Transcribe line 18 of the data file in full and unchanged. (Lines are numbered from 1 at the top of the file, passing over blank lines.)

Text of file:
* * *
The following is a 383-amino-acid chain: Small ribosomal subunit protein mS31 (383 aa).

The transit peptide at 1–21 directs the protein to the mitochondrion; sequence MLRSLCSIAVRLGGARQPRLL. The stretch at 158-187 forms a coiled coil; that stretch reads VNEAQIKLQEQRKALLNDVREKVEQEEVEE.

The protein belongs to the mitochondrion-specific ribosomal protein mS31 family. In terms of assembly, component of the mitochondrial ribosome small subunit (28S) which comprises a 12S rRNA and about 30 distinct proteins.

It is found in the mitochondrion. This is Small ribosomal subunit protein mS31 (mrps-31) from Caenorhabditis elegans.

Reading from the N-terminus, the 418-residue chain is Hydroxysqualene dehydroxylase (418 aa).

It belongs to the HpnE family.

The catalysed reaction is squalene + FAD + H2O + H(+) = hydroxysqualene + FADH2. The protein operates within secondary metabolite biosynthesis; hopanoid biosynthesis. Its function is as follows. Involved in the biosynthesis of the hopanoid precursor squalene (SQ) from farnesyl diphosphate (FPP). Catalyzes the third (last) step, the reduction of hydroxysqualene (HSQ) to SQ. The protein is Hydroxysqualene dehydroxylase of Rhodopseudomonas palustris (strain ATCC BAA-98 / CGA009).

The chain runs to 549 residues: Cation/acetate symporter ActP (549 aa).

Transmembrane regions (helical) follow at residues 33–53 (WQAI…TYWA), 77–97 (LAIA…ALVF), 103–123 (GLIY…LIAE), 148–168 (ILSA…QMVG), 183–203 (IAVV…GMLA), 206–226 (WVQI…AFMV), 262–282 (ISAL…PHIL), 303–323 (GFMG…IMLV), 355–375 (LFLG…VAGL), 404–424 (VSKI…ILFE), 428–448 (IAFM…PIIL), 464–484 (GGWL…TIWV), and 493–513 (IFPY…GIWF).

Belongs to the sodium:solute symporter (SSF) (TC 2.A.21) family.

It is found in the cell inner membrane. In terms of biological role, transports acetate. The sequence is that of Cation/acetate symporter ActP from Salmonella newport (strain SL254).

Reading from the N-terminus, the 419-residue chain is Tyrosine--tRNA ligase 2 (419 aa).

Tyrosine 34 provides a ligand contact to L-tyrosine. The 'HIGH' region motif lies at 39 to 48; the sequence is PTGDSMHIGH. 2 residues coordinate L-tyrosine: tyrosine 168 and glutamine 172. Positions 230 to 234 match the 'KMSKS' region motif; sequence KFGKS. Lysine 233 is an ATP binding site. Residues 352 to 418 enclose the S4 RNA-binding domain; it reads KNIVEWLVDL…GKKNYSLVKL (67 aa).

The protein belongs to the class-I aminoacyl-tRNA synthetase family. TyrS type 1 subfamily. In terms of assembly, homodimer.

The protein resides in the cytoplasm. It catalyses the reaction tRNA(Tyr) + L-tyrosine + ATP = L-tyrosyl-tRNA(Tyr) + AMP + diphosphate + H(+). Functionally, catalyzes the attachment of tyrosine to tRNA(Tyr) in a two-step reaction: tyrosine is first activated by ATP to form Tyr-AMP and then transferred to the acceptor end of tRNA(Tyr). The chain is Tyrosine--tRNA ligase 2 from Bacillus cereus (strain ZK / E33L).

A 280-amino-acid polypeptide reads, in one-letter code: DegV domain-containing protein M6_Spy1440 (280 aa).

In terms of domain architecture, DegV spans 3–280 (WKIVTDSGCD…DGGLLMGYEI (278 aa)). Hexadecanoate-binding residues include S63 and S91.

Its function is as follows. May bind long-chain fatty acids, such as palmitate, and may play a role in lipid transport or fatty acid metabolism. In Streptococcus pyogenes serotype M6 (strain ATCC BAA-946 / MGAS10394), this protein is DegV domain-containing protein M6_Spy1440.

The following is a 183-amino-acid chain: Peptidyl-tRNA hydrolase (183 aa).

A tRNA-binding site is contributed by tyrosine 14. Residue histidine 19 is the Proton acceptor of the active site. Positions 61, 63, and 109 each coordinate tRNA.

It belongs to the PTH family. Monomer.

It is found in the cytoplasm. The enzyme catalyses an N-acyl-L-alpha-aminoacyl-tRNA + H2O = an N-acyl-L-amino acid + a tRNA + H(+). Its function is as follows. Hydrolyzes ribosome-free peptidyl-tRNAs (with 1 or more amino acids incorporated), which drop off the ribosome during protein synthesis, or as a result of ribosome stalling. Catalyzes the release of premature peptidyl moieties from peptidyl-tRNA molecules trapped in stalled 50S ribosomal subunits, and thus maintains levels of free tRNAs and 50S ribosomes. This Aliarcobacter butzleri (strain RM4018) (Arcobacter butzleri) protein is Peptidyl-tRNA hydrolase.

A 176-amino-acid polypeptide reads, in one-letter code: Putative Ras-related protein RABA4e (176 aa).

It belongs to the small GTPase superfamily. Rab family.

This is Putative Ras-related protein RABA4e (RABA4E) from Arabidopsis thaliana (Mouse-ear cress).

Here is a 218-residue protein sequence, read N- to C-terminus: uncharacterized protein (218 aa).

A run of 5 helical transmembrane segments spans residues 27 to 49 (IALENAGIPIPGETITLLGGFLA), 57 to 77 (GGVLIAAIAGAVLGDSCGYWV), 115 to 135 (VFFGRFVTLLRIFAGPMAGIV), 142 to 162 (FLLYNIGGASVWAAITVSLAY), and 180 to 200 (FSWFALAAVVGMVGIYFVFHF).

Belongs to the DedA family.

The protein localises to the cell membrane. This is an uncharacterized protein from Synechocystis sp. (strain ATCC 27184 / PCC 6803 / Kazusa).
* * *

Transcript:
Its function is as follows. May bind long-chain fatty acids, such as palmitate, and may play a role in lipid transport or fatty acid metabolism. In Streptococcus pyogenes serotype M6 (strain ATCC BAA-946 / MGAS10394), this protein is DegV domain-containing protein M6_Spy1440.